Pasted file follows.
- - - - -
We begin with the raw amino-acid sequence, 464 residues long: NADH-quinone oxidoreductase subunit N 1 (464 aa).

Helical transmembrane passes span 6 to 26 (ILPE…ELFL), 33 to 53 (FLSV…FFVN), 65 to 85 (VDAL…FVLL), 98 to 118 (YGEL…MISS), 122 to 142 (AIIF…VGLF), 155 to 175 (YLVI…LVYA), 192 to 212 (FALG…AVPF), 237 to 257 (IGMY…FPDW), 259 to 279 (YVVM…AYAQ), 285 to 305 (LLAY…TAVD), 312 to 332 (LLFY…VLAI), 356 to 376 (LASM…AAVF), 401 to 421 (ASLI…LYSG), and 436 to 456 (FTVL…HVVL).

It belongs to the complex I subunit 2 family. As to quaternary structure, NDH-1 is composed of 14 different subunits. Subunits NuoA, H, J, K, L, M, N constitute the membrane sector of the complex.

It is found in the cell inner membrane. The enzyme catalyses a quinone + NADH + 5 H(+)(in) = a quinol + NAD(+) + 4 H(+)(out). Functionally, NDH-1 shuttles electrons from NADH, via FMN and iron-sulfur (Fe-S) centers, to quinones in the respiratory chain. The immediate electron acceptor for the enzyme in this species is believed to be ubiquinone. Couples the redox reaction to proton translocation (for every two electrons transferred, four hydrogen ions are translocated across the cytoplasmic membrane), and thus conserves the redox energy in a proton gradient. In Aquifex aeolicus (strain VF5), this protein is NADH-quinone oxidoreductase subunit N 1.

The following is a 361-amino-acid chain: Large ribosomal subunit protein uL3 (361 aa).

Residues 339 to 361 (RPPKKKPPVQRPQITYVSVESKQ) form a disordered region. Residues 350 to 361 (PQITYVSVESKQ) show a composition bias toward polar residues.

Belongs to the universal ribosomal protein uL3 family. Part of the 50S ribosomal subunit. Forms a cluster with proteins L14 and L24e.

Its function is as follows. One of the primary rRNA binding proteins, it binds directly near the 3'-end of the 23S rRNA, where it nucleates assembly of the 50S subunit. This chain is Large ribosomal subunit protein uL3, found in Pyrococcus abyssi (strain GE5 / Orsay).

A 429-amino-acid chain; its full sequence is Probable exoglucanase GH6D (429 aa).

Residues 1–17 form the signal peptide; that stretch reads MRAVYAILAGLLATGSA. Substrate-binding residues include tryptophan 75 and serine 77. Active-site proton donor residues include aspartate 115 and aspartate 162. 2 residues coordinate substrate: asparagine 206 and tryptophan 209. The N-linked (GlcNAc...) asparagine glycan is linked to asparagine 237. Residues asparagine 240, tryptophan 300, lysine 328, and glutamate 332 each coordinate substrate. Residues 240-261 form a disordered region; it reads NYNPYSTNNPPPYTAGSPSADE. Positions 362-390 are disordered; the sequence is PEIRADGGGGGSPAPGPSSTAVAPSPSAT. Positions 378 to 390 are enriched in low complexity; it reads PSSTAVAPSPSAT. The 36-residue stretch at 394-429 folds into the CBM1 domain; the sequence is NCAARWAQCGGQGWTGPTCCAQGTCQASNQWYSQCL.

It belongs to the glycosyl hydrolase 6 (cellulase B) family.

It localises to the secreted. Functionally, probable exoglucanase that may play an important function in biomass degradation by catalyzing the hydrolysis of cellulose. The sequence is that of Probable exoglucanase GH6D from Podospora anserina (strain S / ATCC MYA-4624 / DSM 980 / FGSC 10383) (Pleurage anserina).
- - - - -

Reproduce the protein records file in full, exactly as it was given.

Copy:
We begin with the raw amino-acid sequence, 464 residues long: NADH-quinone oxidoreductase subunit N 1 (464 aa).

Helical transmembrane passes span 6 to 26 (ILPE…ELFL), 33 to 53 (FLSV…FFVN), 65 to 85 (VDAL…FVLL), 98 to 118 (YGEL…MISS), 122 to 142 (AIIF…VGLF), 155 to 175 (YLVI…LVYA), 192 to 212 (FALG…AVPF), 237 to 257 (IGMY…FPDW), 259 to 279 (YVVM…AYAQ), 285 to 305 (LLAY…TAVD), 312 to 332 (LLFY…VLAI), 356 to 376 (LASM…AAVF), 401 to 421 (ASLI…LYSG), and 436 to 456 (FTVL…HVVL).

It belongs to the complex I subunit 2 family. As to quaternary structure, NDH-1 is composed of 14 different subunits. Subunits NuoA, H, J, K, L, M, N constitute the membrane sector of the complex.

It is found in the cell inner membrane. The enzyme catalyses a quinone + NADH + 5 H(+)(in) = a quinol + NAD(+) + 4 H(+)(out). Functionally, NDH-1 shuttles electrons from NADH, via FMN and iron-sulfur (Fe-S) centers, to quinones in the respiratory chain. The immediate electron acceptor for the enzyme in this species is believed to be ubiquinone. Couples the redox reaction to proton translocation (for every two electrons transferred, four hydrogen ions are translocated across the cytoplasmic membrane), and thus conserves the redox energy in a proton gradient. In Aquifex aeolicus (strain VF5), this protein is NADH-quinone oxidoreductase subunit N 1.

The following is a 361-amino-acid chain: Large ribosomal subunit protein uL3 (361 aa).

Residues 339 to 361 (RPPKKKPPVQRPQITYVSVESKQ) form a disordered region. Residues 350 to 361 (PQITYVSVESKQ) show a composition bias toward polar residues.

Belongs to the universal ribosomal protein uL3 family. Part of the 50S ribosomal subunit. Forms a cluster with proteins L14 and L24e.

Its function is as follows. One of the primary rRNA binding proteins, it binds directly near the 3'-end of the 23S rRNA, where it nucleates assembly of the 50S subunit. This chain is Large ribosomal subunit protein uL3, found in Pyrococcus abyssi (strain GE5 / Orsay).

A 429-amino-acid chain; its full sequence is Probable exoglucanase GH6D (429 aa).

Residues 1–17 form the signal peptide; that stretch reads MRAVYAILAGLLATGSA. Substrate-binding residues include tryptophan 75 and serine 77. Active-site proton donor residues include aspartate 115 and aspartate 162. 2 residues coordinate substrate: asparagine 206 and tryptophan 209. The N-linked (GlcNAc...) asparagine glycan is linked to asparagine 237. Residues asparagine 240, tryptophan 300, lysine 328, and glutamate 332 each coordinate substrate. Residues 240-261 form a disordered region; it reads NYNPYSTNNPPPYTAGSPSADE. Positions 362-390 are disordered; the sequence is PEIRADGGGGGSPAPGPSSTAVAPSPSAT. Positions 378 to 390 are enriched in low complexity; it reads PSSTAVAPSPSAT. The 36-residue stretch at 394-429 folds into the CBM1 domain; the sequence is NCAARWAQCGGQGWTGPTCCAQGTCQASNQWYSQCL.

It belongs to the glycosyl hydrolase 6 (cellulase B) family.

It localises to the secreted. Functionally, probable exoglucanase that may play an important function in biomass degradation by catalyzing the hydrolysis of cellulose. The sequence is that of Probable exoglucanase GH6D from Podospora anserina (strain S / ATCC MYA-4624 / DSM 980 / FGSC 10383) (Pleurage anserina).